Ed and Susan Abel like to tell their guests about their slice of cabin country, Gold Creek. Float gold was discovered there in 1852. And on September 8, 1883, a last or “golden spike” of the Northern Pacific Railroad was driven in Gold Creek, marking the formal opening of the first transcontinental rails linking the Midwest and Pacific Northwest.
Because there are so many possible cabin locations, determining the whereabouts of a perfect piece of paradise might take some time, consideration ... and a little imagination.
Some people may want their cabin an hour or less away for quick and easy access. Others may seek the enjoyment of cabin life far away from the “real world” back home. For the most part, when starting to look for that ideal location, the sky’s the limit.
Ed and Susan Abel opted for a getaway that is far away. While their home is in Pennsylvania (they both grew up amidst farm country), their cabin is about 2,000 miles away in the Rocky Mountains of Montana. The sky is the limit for them – in Big Sky country.
The Call of the West
For the Abels, time and distance were considerations during the process of searching for their getaway spot, but there was something else. It could have been a “call of the wild” or an urging to “go west, young man,” but something kept tugging at Ed to build a cabin in the western mountains.
“I really don’t have a concrete answer about why we built our cabin here,” says Ed. “One day I had a calling and just started dreaming about it.”
Though they originally set their sights on Wyoming, after two years of working with realtors, nothing quite fit the dream. “We wanted more trees,” says Susan. “The realtors told us, ‘You want Montana.’”
So in 2003, they found their dream location: 11,000 acres in Gold Creek on the Rocky’s Garnet Ridge. It’s aptly named Carten Creek Ranch after a stream that runs through the property. Their 3,200-square-foot pine log cabin is sited to take full advantage of the sweeping vistas.
It was built with attention to detail utilizing plans from Real Log Homes and the skills of Bill Pelc of Big Sky Log Construction. The cabin features a wide assortment of unique local architectural attributes and locally crafted furnishings.
Off the Grid
Due to the remoteness of the ranch, it’s off the grid, so the electricity comes from solar power and a generator. “We have to be very conscious of the amount of energy we use,” says Susan.
Two things the Abels decided to forego to enhance their simple life: television and a telephone landline.
“We read a lot when we’re here,” says Susan. We'd rather read than watch TV. “We usually have a puzzle going too.” Internet access and cell phone coverage keep the couple connected to the world.
Peace & Planning
Solitude and the easy way of life on the mountain rank high on the Abel’s list of enjoyments.
“I love the simple life we have here,” says Susan.
“Our world in Montana is totally different than the other world we live in,” says Ed about life back in Pennsylvania, where he’s involved in large alternative energy projects.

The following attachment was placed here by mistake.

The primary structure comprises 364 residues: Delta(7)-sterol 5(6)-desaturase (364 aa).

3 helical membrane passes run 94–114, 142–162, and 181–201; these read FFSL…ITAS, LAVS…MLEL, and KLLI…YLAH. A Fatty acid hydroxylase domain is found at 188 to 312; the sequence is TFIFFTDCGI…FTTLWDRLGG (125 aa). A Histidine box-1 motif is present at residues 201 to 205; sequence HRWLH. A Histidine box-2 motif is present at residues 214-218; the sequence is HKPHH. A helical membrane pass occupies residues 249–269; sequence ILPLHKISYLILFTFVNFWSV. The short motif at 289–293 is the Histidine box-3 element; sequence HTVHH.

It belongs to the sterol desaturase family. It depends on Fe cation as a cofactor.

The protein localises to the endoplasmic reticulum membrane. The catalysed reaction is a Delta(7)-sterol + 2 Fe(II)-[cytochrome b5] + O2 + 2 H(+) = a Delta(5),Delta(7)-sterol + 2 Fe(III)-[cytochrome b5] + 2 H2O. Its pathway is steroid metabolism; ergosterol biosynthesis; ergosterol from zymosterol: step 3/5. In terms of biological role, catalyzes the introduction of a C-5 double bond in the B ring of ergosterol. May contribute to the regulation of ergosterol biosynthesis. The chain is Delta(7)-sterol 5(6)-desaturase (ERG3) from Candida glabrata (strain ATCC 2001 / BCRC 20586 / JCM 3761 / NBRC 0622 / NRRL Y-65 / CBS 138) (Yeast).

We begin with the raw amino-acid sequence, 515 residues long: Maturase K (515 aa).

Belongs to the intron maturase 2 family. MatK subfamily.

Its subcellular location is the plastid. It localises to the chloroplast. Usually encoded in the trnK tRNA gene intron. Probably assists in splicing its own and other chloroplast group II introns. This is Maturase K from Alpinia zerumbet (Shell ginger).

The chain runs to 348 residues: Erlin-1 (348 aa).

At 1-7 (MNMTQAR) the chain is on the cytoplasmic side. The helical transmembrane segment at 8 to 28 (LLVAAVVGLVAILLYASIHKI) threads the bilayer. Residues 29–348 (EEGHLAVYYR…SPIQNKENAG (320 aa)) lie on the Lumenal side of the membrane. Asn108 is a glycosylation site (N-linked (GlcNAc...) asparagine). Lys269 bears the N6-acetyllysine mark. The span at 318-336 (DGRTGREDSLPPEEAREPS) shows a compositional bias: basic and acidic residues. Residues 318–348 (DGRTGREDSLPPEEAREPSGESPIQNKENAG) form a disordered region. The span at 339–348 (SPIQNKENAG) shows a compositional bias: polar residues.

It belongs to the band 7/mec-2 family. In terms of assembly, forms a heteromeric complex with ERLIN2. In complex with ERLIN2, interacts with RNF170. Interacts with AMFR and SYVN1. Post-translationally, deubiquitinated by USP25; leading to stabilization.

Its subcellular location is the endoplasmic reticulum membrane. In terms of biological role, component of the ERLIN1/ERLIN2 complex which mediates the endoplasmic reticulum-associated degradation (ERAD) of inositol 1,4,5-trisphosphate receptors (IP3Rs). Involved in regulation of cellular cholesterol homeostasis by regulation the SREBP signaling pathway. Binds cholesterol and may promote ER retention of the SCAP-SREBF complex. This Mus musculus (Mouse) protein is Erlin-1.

Since the cabin is a half-hour drive from the main highway followed by nine miles into the heart of the rugged countryside, these folks have to put some forethought into their sojourns.
“We stay on the mountain without going off for a week or two,” says Susan. “So we need to plan accordingly to get all of the supplies we’ll need.” She loves the cabin’s 4x8-foot pantry that holds their bounty of necessities, including Ed’s favorite, Honey Nut Cheerios
Though Ed Abel’s parents have passed away, he says the Montana cabin “gave [his parents] a lot of happiness. We have six wonderful years of memories of them at the cabin."
Those memories include the family’s hunting expeditions. Ed and Susan's son and Ed's parents, brother and sister would all come from Pennsylvania. “It was a big deal when it was big game season,” says Ed.
Ed's father was a passionate and lifelong sportsman, hunting into his 90s. He got his last two mule deer when he was 88 and 91 years old.
Those two mule deer, mounted and hung in the cabin, are prized by the family and a tribute to their happy hunting days.
The Land’s Abundances
The Abels take full advantage of being in Big Sky country, thoroughly enjoying their land. However, one of Ed’s pleasant pastimes might be called work by other people, as he becomes a one-man road crew.
Sixty-one miles of roads – either former logging roads or those that the Abels built – provide access to their acreage. But most of the roads were in extremely poor condition when the Abels bought the land.
“The old roads had grown over with weeds and weren’t taken care of,” says Ed. “So I’ve put on a battle for weed control. I’ve got spraying equipment, tractors and all the things you need for upkeep.” He jokingly adds, “With all the equipment, we have a highway department all our own.”
Susan cheers on Ed’s progress and spends as much time as she can outdoors too. “Ed is very handy and capable with all of the equipment. I’ll go out and support him with what he’s doing, but I also love hiking and marveling at the views, the wildlife and the land as it slopes down away from us.”
Their 11,000 acres of terrain boasts a variety of scenic elements. “Our place is very rugged – more than most,” says Susan. “We have our open park areas [natural grassland clearings], rocky mountainous areas, streams and trees.”
It’s the perfect place for abundant wildlife to thrive. Carten Creek Ranch is home to black bears, mule deer, elk, moose and “a large population of mountain lions,” according to Ed. “I love watching the animals,” says Susan.
When off the ranch, the couple enjoys heading to the area’s various rodeos.
The Abels are truly enjoying all that cabin life has to offer in Montana – so much so that they have increased their time there, spending May through October in the Rockies. Apparently, they chose their cabin location well.
Real Log Homes
Big Sky Log Construction, (406) 370-4280.